The invention also provides apparatus as defined in the independent claims.

BRIEF DESCRIPTION OF THE DRAWINGS

For a better understanding of the present invention embodiments will now be described by way of example, with reference to the accompanying drawings, in which:

FIG. 1 is a diagrammatic drawing of key elements of a mobile telecommunications network for use in explaining the operation of such a network;

FIG. 2 is a flow chart of the steps performed by a mobile device in accordance with an embodiment of the invention in order to determine the radio coverage provided by a cellular telecommunications system; and

FIG. 3 is an information flow chart, describing the discrete information collections which are combined in order to derive recommendation suggestions to the mobile user.

In the drawings like elements are generally designated with the same reference sign.

DETAILED DESCRIPTION OF EMBODIMENT OF THE INVENTION

Key elements of a mobile telecommunications network n, and its operation, will now briefly be described with reference to FIG. 1.

Each base station (BS) corresponds to a respective cell of its cellular or mobile telecommunications network and receives calls/data from and transmits calls/data to a mobile terminal in that cell by wireless radio communication in one or both of the circuit switched or packet switched domains. Such a subscriber's mobile terminal (or User Equipment—UE) is shown at 1. The mobile terminal may be a handheld mobile telephone, a personal digital assistant (PDA), a laptop computer equipped with a datacard, or a laptop computer with an embedded chipset containing the UE's functionality.

In a GSM (2G) mobile telecommunications network, each base station subsystem 3 comprises a base transceiver station (BTS) 2 and a base station controller (BSC) 4. A BSC may control more than one BTS. The BTSs and BSCs comprise the radio access network.

In a UMTS (3G) mobile telecommunications network, a radio network controller (RNC) 13 may control more than one node B 6. The node B's and RNC's form base station 7 and comprise the radio access network.

Corresponding elements are provided in an LTE (4G) mobile telecommunications network: The eNodeB of an LTE network replaces the BTS/NodeB and also incorporates the BSC/RNC functionality.

Conventionally, the base stations are arranged in groups and each group of base stations is controlled by one mobile switching centre (MSC), such as MSC 2 for base stations 3,4 and 5, and MSC 6 for base stations 7,8 and 9. In practice, the network will incorporate many more MSCs and base stations than shown in FIG. 1.

Each subscriber to the network is provided with a smart card or SIM which, when associated with the user's mobile terminal, identifies the subscriber to the network. The SIM card is pre-programmed with a unique identification number, the “International Mobile Subscriber Identity” (IMSI) which is not visible on the card and is not known to the subscriber. The subscriber is issued with a publicly known number, that is, the subscriber's telephone number, by means of which calls to the subscriber are initiated by callers. This number is the MSISDN.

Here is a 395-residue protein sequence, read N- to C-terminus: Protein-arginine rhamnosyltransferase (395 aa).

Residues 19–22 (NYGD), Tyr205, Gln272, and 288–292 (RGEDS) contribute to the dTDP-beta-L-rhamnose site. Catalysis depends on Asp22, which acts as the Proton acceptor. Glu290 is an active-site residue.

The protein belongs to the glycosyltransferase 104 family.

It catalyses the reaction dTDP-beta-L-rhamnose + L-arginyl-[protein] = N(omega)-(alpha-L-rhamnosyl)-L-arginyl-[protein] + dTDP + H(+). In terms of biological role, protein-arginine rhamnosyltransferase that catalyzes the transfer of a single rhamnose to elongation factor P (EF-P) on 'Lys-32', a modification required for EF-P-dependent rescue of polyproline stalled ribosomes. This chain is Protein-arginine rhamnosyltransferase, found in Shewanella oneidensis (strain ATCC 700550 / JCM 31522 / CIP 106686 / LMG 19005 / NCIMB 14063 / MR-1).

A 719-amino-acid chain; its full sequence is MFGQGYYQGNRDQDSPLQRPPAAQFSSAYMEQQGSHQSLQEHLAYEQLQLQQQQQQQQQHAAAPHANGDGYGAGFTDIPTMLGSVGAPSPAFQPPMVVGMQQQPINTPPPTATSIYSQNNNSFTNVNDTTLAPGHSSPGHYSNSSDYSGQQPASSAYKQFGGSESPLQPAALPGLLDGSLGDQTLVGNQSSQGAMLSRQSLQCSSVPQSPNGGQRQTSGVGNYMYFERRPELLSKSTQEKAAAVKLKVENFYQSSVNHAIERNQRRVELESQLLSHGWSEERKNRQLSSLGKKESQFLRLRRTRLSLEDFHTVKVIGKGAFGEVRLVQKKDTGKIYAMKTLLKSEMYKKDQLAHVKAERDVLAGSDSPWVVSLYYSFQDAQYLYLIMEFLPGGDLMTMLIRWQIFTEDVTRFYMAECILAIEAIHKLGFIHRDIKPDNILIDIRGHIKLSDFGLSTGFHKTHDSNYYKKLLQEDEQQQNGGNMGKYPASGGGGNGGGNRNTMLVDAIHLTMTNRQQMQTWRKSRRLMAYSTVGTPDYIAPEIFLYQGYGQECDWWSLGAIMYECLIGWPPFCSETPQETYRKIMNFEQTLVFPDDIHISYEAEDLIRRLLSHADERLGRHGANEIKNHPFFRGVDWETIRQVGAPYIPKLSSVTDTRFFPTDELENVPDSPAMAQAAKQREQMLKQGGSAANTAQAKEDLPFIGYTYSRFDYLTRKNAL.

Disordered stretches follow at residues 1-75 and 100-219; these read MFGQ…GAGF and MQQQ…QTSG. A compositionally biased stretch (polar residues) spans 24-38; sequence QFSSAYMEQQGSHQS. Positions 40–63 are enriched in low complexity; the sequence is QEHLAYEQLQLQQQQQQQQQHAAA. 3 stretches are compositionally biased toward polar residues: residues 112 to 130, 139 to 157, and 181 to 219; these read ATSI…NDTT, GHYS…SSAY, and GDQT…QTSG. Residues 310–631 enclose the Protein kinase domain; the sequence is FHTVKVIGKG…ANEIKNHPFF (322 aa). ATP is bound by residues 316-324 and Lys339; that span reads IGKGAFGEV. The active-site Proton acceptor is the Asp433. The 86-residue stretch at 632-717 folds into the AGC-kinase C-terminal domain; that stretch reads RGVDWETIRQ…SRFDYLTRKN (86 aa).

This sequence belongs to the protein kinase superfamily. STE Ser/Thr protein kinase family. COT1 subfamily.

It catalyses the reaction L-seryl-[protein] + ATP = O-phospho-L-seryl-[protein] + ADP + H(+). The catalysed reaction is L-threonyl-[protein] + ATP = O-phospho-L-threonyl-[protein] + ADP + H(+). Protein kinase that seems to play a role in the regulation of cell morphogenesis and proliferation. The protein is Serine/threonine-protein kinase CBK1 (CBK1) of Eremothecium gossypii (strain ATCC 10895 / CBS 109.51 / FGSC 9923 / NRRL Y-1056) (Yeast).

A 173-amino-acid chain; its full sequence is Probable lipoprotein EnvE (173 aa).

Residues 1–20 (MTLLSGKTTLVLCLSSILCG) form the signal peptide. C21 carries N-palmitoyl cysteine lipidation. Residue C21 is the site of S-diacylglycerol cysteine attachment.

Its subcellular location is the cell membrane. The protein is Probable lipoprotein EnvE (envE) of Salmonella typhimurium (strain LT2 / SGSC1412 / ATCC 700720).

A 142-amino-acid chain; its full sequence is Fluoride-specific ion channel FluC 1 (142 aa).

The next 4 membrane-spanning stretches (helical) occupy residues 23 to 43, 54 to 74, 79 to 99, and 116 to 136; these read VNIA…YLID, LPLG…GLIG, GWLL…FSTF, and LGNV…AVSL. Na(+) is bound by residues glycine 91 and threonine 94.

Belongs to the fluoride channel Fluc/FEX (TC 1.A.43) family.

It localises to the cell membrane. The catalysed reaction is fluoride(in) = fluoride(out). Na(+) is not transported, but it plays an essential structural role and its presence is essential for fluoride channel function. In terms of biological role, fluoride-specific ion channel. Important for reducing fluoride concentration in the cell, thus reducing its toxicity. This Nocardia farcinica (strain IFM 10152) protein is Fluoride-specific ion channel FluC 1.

The network includes a home location register (HLR)/home subscriber server (HSS) 10 which, for each subscriber to the network, stores the IMSI and the corresponding MSISDN together with other subscriber data, such as the current or last known location of the subscriber's mobile terminal. The HSS is the master database for the network, and while logically it is viewed as one entity, in practice it will be made up of several physical databases. The HSS holds variables and identities for the support, establishment and maintenance of calls and sessions made by subscribers.

When the subscriber wishes to activate their mobile terminal in a network (so that it may make or receive calls subsequently), the subscriber places their SIM card in a card reader associated with the mobile terminal (terminal 1 in this example). The mobile terminal 1 then transmits the IMSI (read from the card) to the base station 7 associated with the particular cell in which the terminal 1 is located. In a traditional network, the base station 7 then transmits this IMSI to the MSC 6 with which the BS 7 is registered. In a network using the functionality described in 3GPP TS 23.236, the base station follows prescribed rules to select which MSC to use, and then transmits this IMSI to the selected MSC.

MSC 6 now accesses the appropriate location in the HLR/HSS 10 present in the network core (CN) 12 and extracts the corresponding subscriber MSISDN and other subscriber data from the appropriate storage location, and stores it temporarily in a location in a visitor location register (VLR) 14. In this way, therefore the particular subscriber is effectively registered with a particular MSC (MSC 6), and the subscriber's information is temporarily stored in the VLR (VLR 14) associated with that MSC.

When the HLR 10 is interrogated by the MSC 6 in the manner described above, the HLR 10 additionally performs an authentication procedure for the mobile terminal 1. The HLR 10 transmits authentication data to the MSC 2 in “challenge” and “response” forms. Using this data, MSC 6 passes a “challenge” to the mobile terminal 1 through base station 7. Upon receipt of this data, the mobile terminal 1 passes this data to its SIM and produces a “response”. This response is generated using an encryption algorithm on the SIM and a unique Ki on the SIM. The response is transmitted back to the MSC 6 which checks it against its own information for the subscriber which checks it against information that it has obtained for that subscriber from the HLR 10 in order to complete the authentication process. If the response from the mobile terminal 1 is as expected, the mobile terminal 1 is deemed authenticated. At this point the MSC 6 requests subscription data from the HLR 10. The HLR 10 then passes the subscription data to the VLR 14.